Republican presidential nominee Mitt Romney's proposal to overhaul the tax code continues to draw scrutiny.
Romney says it is possible to cut tax rates without driving the government deeper into the red, and that he can make up for the lost revenue by closing tax loopholes. But analysts have had a hard time testing Romney's claim because he hasn't offered many specifics.
When he was pressed by NBC's David Gregory this weekend to give an example of a loophole he would close, Romney didn't offer much detail.
The Atlanta Symphony Orchestra and its musicians are at an impasse. The players' contract expired at the end of last month. The symphony is facing a $20 million budget deficit, and it's seeking millions in concessions from the musicians. Both sides say they want to reach an agreement, but they've left the bargaining table, putting the orchestra's 68th season in jeopardy.
Egyptians have been struggling economically since the revolution last year that ousted President Hosni Mubarak. The Egyptian pound has remained relatively stable, though, because the central bank shored it up through foreign reserves, which prevented food prices from skyrocketing.
But despite increasing political stability, concerns about the currency remain.
The market has been volatile since Mubarak was ousted, swinging up and down with Egypt's political unrest.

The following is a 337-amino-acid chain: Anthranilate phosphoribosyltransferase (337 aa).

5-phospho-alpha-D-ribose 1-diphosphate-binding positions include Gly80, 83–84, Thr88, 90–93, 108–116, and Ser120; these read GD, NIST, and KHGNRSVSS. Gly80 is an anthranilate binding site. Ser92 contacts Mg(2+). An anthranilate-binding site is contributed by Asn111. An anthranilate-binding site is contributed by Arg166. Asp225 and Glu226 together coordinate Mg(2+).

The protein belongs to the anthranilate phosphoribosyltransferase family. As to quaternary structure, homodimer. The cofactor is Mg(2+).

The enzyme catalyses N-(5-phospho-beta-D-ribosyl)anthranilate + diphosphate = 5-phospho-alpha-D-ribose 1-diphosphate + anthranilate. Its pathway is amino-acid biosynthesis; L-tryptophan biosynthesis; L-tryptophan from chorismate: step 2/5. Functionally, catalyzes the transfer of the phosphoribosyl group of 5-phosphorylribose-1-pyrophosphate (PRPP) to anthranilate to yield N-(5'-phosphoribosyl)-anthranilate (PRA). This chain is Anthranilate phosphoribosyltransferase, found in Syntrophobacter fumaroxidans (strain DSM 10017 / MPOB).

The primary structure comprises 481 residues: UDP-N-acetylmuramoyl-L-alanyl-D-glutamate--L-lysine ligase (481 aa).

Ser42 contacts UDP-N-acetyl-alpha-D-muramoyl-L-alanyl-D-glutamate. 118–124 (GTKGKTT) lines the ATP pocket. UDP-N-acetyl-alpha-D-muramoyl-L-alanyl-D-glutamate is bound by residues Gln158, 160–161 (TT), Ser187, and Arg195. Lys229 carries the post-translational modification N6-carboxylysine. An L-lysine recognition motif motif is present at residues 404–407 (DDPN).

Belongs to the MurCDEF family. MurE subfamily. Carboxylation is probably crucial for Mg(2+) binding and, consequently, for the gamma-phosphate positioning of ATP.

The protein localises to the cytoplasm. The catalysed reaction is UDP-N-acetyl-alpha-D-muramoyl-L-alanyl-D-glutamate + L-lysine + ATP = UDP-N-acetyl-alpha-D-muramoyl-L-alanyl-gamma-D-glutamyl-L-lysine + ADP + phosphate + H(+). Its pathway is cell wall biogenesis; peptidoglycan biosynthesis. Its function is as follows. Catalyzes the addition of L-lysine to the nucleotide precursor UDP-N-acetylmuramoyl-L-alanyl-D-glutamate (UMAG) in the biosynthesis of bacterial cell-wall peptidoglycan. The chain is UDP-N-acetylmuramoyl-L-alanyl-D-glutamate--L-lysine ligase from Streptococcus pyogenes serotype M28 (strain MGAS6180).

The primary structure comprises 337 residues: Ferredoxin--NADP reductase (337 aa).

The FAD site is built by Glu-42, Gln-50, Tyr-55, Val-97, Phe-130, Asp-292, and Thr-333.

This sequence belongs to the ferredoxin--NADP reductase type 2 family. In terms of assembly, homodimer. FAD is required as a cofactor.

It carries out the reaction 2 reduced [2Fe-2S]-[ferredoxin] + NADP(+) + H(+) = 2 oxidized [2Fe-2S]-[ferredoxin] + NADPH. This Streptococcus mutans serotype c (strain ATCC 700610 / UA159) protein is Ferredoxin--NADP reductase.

Iraq War veteran Brian Castner opens his new memoir, The Long Walk, with a direct and disturbing warning:
"The first thing you should know about me is that I'm Crazy," he writes. "I haven't always been. Until that one day, the day I went Crazy, I was fine. Or I thought I was. Not anymore."
More than 10 years since a new generation of Americans went into combat, the soldiers themselves are starting to write the story of war. Three recent releases show how their experiences give them the authority to describe the war, fictionalize it and even satirize it.
Yunior grew up tough in a poor neighborhood. He's Latino with African roots, an immigrant and a super nerdy kid who went on to teach at a university. He's gruff and masculine, but he's also an artist — as well as the creation of one.
Good morning. I'm Renee Montagne. Delmar is one of the most popular surfing spots here in southern California. And yesterday it went to the dogs with the Seventh Annual Dog Surfing competition. Hundreds of canines and their owners paddled out. And then the dogs rode the surfboards back to shore. The North County Times reports the event may have set a record with 14 dogs riding the same wave. And it may have, since there are no dog surfing records. It's MORNING EDITION. Transcript provided by NPR, Copyright National Public Radio.
Originally published on Mon September 10, 2012 5:49 am
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The largest U.S. prison in Afghanistan, containing over 3,000 inmates, was handed over to Afghan control this morning. But the transfer was not without controversy. Several dozen prisoners - including some foreign terrorist suspects - were kept in American custody.
Last month, a confrontation between the police and striking platinum miners turned deadly when police killed 34 people. The incident, and the fallout, have sent shock waves across South Africa, with people saying that the violence harks back to the bad old days of apartheid, repression and white minority rule.